Graduation Year


Document Type




Degree Name

Doctor of Philosophy (Ph.D.)


Computer Science

Degree Granting Department

Computer Science and Engineering

Major Professor

Sudeep Sarkar, Ph.D.

Co-Major Professor

Rangachar Kasturi, Ph.D.

Committee Member

Rangachar Kasturi, Ph.D.

Committee Member

Yu Sun, Ph.D.

Committee Member

Andrew Raij, Ph.D.

Committee Member

Thomas Sanocki, Ph.D.


conditional distance, distance measure, gesture recognition, level building, one-shot, warp vector


Designing generalized data-driven distance measures for both ordered and unordered set data is the core focus of the proposed work. An ordered set is a set where time-linear property is maintained when distance between pair of temporal segments. One application in the ordered set is the human gesture analysis from RGBD data. Human gestures are fast becoming the natural form of human computer interaction. This serves as a motivation to modeling, analyzing, and recognition of gestures. The large number of gesture categories such as sign language, traffic signals, everyday actions and also subtle cultural variations in gesture classes makes gesture recognition a challenging problem. As part of generalization, an algorithm is proposed as part of an overlap speech detection application for unordered set.

Any gesture recognition task involves comparing an incoming or a query gesture against a training set of gestures. Having one or few samples deters any class statistic learning approaches to classification, as the full range of variation is not covered. Due to the large variability in gesture classes, temporally segmenting individual gestures also becomes hard. A matching algorithm in such scenarios needs to be able to handle single sample classes and have the ability to label multiple gestures without temporal segmentation.

Each gesture sequence is considered as a class and each class is a data point on an input space. A pair-wise distances pattern between to gesture frame sequences conditioned on a third (anchor) sequence is considered and is referred to as warp vectors. Such a process is defined as conditional distances. At the algorithmic core we have two dynamic time warping processes, one to compute the warp vectors with the anchor sequences and the other to compare these warp vectors. We show that having class dependent distance function can disambiguate classification process where the samples of classes are close to each other. Given a situation where the model base is large (number of classes is also large); the disadvantage of such a distance would be the computational cost. A distributed version combined with sub-sampling anchor gestures is proposed as speedup strategy. In order to label multiple connected gestures in query we use a simultaneous segmentation and recognition matching algorithm called level building algorithm. We use the dynamic programming implementation of the level building algorithm. The core of this algorithm depends on a distance function that compares two gesture sequences. We propose that, we replace this distance function, with the proposed distances. Hence, this version of level building is called as conditional level building (clb). We present results on a large dataset of 8000 RGBD sequences spanning over 200 gesture classes, extracted from the ChaLearn Gesture Challenge dataset. The result is that there is significant improvement over the underlying distance used to compute conditional distance when compared to conditional distance.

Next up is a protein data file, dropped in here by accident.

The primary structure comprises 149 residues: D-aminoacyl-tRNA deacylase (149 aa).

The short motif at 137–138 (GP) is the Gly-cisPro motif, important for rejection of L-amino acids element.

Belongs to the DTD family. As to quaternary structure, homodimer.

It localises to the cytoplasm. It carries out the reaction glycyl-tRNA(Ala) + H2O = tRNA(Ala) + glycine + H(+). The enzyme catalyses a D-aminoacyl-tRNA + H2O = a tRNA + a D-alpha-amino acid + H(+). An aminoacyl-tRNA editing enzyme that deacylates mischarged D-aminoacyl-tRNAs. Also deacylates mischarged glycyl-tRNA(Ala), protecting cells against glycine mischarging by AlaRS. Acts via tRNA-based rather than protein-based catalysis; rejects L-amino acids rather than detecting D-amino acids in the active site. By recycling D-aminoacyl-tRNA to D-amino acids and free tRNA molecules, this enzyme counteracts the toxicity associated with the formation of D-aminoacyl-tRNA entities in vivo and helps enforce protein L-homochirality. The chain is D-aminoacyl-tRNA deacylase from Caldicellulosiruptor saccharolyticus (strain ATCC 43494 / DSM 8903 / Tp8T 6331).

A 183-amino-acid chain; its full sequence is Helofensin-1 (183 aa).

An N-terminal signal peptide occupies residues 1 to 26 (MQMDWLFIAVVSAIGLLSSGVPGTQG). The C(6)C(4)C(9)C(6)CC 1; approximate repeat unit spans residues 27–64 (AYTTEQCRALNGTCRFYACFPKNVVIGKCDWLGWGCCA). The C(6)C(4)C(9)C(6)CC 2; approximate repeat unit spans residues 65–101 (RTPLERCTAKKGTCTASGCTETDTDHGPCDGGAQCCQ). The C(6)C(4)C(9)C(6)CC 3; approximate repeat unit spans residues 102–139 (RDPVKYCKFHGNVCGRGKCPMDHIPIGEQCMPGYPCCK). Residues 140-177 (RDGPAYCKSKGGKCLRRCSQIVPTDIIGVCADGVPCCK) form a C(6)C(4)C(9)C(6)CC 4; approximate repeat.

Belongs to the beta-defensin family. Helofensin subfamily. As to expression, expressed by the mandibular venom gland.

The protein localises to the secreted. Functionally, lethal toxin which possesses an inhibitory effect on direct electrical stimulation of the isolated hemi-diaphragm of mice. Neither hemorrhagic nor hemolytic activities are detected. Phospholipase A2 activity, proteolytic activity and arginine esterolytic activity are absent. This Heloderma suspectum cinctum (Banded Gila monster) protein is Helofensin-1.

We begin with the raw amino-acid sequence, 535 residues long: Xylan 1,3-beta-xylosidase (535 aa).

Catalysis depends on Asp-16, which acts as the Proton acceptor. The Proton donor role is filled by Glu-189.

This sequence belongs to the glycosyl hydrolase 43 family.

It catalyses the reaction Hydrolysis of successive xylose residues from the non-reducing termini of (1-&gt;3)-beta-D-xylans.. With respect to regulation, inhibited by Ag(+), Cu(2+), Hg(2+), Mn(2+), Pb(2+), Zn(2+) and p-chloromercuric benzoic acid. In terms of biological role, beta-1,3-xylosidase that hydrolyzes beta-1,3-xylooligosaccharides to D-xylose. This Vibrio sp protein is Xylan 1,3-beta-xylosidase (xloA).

As an application of unordered set and non-visual data, overlap speech segment detection algorithm is proposed. Speech recognition systems have a vast variety of application, but fail when there is overlap speech involved. This is especially true in a meeting-room setting. The ability to recognize speaker and localize him/her in the room is an important step towards a higher-level representation of the meeting dynamics. Similar to gesture recognition, a new distance function is defined and it serves as the core of the algorithm to distinguish between individual speech and overlap speech temporal segments. The overlap speech detection problem is framed as outlier detection problem. An incoming audio is broken into temporal segments based on Bayesian Information Criterion (BIC). Each of these segments is considered as node and conditional distance between the nodes are determined. The underlying distances for triples used in conditional distances is the symmetric KL distance. As each node is modeled as a Gaussian, the distance between the two segments or nodes is given by Monte-Carlo estimation of the KL distance. An MDS based global embedding is created based on the pairwise distance between the nodes and RANSAC is applied to compute the outliers. NIST meeting room data set is used to perform experiments on the overlap speech detection. An improvement of more than 20% is achieved with conditional distance based approach when compared to a KL distance based approach.